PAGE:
Perfection: 1970 Honda CB750 Four

An early die-cast Honda CB750 Four is restored by owner Don Stockett of Vintage Motorcycle Rescue.


| September/October 2017


1970 Honda CB750 K0
Engine:
736cc air-cooled SOHC inline 4-cylinder, 61mm x 63mm bore and stroke, 9:1 compression ratio, 67hp @ 8,000rpm (claimed)
Top speed:
123mph (period test)
Carburetion:
Four 28mm Keihin
Transmission:
5-speed, chain final drive
Electrics:
12v, coil and breaker points ignition
Frame/wheelbase:
Dual downtube steel cradle/57.3in (1,455.5mm)
Suspension:
Telescopic forks front, twin shocks w/adjustable preload rear
Brakes:
Single 10in (254mm) disc front, 7.1in (178mm) SLS drum rear
Tires:
3.25 x 19in front, 4 x 18in rear
Weight:
499lb (w/half tank fuel)
Seat height:
31.5in (800mm)
Fuel capacity/MPG:
4.8gal (18.1ltr)/35-40mpg
Price then/now:
$1,495/$4,000-$12,000 (1970 die-cast model)

Don Stockett has had a lot to celebrate recently. He not only won an Antique Motorcycle Club of America (AMCA) Winner’s Circle award for this 1970 Honda CB750 K0, scoring 99.50 points, he also managed a narrow escape from road rash on the same bike.

Some weeks before the AMCA Fort Sutter (California) National meet where he won his Winner’s Circle award, Don rode the CB750 K0 in The Quail Motorcycle Gathering pre-show Quail Ride. During the ride, he went a little too hot into a decreasing radius left turn and barely avoided running the bike onto the gravel as the centerstand scraped the pavement. “It’s a big, heavy bike and it’s hard to correct in a corner,” Don says.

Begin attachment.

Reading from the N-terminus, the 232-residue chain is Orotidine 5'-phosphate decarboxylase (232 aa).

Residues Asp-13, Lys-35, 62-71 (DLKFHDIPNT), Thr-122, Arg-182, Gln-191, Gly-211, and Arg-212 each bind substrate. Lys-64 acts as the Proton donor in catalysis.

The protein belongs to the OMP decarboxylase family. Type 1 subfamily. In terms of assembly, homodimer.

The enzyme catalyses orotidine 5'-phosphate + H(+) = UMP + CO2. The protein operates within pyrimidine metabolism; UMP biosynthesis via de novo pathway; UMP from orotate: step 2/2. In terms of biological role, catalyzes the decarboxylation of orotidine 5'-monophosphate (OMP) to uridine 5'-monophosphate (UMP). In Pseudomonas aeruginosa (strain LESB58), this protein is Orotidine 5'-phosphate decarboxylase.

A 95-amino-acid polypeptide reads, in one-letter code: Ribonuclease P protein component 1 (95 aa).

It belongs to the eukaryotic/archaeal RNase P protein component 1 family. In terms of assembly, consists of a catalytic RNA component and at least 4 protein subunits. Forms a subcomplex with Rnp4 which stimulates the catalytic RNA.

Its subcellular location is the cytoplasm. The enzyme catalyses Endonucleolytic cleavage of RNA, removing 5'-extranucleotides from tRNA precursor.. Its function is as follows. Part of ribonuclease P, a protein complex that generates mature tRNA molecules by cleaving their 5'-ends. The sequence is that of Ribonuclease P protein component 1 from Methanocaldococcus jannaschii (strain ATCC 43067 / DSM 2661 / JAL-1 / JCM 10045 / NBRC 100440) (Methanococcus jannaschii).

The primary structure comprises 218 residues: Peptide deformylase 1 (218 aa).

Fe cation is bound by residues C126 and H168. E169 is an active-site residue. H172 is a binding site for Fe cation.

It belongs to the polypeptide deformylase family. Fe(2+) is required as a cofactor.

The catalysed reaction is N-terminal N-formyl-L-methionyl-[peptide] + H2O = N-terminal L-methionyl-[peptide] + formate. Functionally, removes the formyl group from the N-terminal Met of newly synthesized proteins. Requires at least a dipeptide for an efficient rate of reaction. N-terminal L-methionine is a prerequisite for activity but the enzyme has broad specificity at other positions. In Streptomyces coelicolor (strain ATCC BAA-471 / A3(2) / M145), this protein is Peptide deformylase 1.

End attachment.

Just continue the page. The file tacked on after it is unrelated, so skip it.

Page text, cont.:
Viewed from a perspective of almost 50 years of progress, the single overhead cam version of the 750 Honda is a nice bike with a lot going for it, yet one that could benefit from some focused upgrading. But viewed from the perspective of its contemporaries, the Honda CB750 Four was a revelation. Here was a powerful and reliable motorcycle with good brakes — for the time — a 5-speed transmission, bright lights and an electric starter that worked on cold mornings, none of which were common motorcycle features when the CB750 hit the market in 1969. Just as importantly, the styling was good enough to turn heads, and unique enough to attract buyers.

Honda’s strength

That Soichiro Honda, the founder of Honda Motor Company, was in the position that his company could design and build a bike like the CB750 was due to years of forethought and investment. In the early 1950s Mr. Honda, with the help of some optimistic banks, bought $1 million worth of American and Swiss machine tooling. Meanwhile, his British rivals soldiered on with the same old pre-war lathes and milling machines — they had to keep the shareholders happy, after all — and Harley-Davidson, then the sole surviving American motorcycle company, had bought up as much surplus equipment as it could after World War II, but years of poor sales had limited its ability to keep up in the factory machinery department.

By 1959, Honda was the largest motorcycle manufacturer in the world. It had based its success on selling small motorcycles of excellent quality to Asian customers, but it soon branched out. As the 1960s progressed, Honda sold increasingly larger capacity motorcycles worldwide. Honda products swamped the British manufacturers’ small bike offerings, and although the Japanese imports cost more, they had good brakes, bright lights and electric starters. And they didn’t leak oil.





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